On the 25th of April 2015, Nepal was hit by an earthquake of 7.8 on the Richter scale, killing nearly 9,000 people and destroying hundreds of thousands of houses and livelihoods. With the epicentre in Gorkha, Sindupalchowk was among the districts that were most affected by the disaster, belonging to the group of districts where 70-95% of all infrastructure was destroyed or severely damaged.

Over the last 2 years, a large amount of support has been mobilized to Sindupalchowk through the respective national clusters in the different sectors and support from INGOs and individuals. But it also became clear that the area would need for a longer period as some of the impact has long term effects and the geographical features and accessibility further complicate the support and increase its costs.

The 5-month border blockade that followed the earthquake on Nepal’s Southern border and the damaged access road to its Nothern border caused further constraints of supplies and increase of the price of basic commodities. At the same time, many communities in the hardest hit hill areas such as Sindupalchowk and Dolakha were disconnected from their natural water sources, which in turn caused draught and difficulties to continue to grow crops. As such, many areas, including Thulo Sirubari and the surrounding communities experienced fod insecurity as a result of this.

Trail runs to support response and recovery

Ram Puri originates from Sindupalchowk and is a professional guide and semi professional trail runner. Two months after the second earthquake hit with Nepal in May 2015, Ram Puri and the Thulo Sirubari community organized the first Sindupalchowk trail race to raise funds for the continuation of education in the surrounding communities. With the funds collected through crowdfunding, 6 Temporary Learning Centers were established and learning materials provided to 470 children, which allowed them to continue their education and allowed their parents to focus on the response and recovery of their livelihoods while the children were in a safe learning environment (with Nepal experiencing hundreds f aftershocks higher than a 5 on the Richter scale), where they also received psycho social support to cope with the post disaster context. In addition to this, the race was a welcome distraction from the daily reality, with villagers participating and being actively involved in the support and check points. Based on the success of the first year, the 2nd edition of the race was held in 2016, raising funds to reconnecting communities (reaching 1500-1600 people and establishing a combined 2,540 meter of pipeline and 3 kilometers of road) with water sources and establishing roads for trucks to collect water from other sources in the places where this was not possible.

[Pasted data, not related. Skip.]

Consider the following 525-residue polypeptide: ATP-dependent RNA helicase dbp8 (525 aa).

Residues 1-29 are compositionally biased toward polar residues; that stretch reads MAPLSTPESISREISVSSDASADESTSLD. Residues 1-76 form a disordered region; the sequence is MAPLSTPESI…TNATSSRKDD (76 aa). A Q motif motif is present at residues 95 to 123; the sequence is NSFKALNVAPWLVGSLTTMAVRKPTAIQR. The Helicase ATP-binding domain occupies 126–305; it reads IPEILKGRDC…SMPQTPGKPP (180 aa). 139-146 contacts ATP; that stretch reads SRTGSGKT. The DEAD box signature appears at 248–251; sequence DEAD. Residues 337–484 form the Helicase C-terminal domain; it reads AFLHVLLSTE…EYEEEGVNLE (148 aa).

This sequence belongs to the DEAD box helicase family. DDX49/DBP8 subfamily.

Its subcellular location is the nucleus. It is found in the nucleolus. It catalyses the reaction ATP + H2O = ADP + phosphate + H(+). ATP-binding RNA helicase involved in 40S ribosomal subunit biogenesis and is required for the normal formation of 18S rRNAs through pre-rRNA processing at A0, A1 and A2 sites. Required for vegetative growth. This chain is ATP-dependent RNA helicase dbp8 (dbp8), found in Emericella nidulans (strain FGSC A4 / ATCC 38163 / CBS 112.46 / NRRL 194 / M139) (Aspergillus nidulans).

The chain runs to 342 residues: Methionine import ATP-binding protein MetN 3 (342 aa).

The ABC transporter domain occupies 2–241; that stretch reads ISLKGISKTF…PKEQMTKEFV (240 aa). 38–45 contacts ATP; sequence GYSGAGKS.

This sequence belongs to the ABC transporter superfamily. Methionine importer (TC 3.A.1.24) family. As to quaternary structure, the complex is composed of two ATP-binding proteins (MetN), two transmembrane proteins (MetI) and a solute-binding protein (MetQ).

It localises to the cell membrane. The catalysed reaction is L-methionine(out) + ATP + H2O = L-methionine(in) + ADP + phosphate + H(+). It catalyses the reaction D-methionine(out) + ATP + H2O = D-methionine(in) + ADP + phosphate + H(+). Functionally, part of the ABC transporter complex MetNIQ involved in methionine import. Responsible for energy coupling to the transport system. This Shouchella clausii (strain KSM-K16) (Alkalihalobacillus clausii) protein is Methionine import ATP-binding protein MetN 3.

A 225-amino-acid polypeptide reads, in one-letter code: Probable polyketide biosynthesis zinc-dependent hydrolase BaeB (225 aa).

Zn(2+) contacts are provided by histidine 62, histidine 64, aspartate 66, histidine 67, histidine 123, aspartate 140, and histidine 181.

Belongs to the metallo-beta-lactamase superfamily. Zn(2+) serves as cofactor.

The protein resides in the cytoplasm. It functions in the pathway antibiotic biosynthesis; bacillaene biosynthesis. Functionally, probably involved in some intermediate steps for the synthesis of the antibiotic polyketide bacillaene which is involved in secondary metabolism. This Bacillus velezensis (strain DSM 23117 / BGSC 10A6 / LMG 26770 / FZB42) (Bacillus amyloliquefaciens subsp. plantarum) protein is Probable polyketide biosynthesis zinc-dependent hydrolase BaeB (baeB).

As such, the races have three main objectives:

  • To support raising funds for projects to support the community in addressing the longer term effects of the 2015 disaster, specifically in terms of food security, water and sanitatio n and education.
  • To raise the profile of Sindupalchowk in terms of its potential for outdoor activities and sustainable tourism
  • To add to the current momentum of promoting and professionalizing trail running in Nepal, and through that, opportunities for Nepalese citizens in terms of participating in national and international races.

Food Bank

During the second edition of the Sindupalchowk race, the concept of a food bank was introduced. The strategy behind this is that the establishment of a common stock will allow the population to diversify their supply for their own daily use and to bridge the shortage in lean seasons with the surplus in the harvesting districts. Households will register at the food bank and their contribution will be recorded. When prices are beneficial and the stock is sufficient, the food bank can sell to the market to use these funds to diversify the stock, establish a stock of seeds or increase the stock in the seasons when it is low. All households will be expected to contribute based on their capacity, with the food bank serving as a scial safeguard for those households that do not have sufficient land or capacity to live off their own land. All decisions with regard to donations and redistribution of the food are made collectively by all members of the bank.

The food bank has been running now for a year in a rented building and has currently 320 houoseholds connected to it, with the reach to expend this up to 16,000 households in the future, although this might require additiona depots. Through local contributions of around 5,000 kg of millet, and the start up stock of around 12,000 kg of millet that was provided through last year’s race fund raising, the food bank has been operational and has generated Nrs, 245,000 in funds. For this year, the aim is to raise funds to allow fr the contruction of a permanent food bank, thereby reducing current overhead of rent and strengthening the Food Bank’s sustainability.

In addition to this, the community has started a bakery near the food bank so that stock can also be processed into higher value products, such as multi grain and millet breads. The community is exploring the idea of using this to start providing mid day meals to the surrounding schools as children turn up at schools without properly having had food in the morning or snack on noodles that have low nutrition value.

Estimated costs and financing

The estimated overall costs come up to Nrs. 1,500,000 (USD 15,000). Of these costs, the local community is committed to provide the land free of charge and provide labour to contruct the food bank without requiring labour fees. In addition to this, the food bank has so far generated around USD 2,500.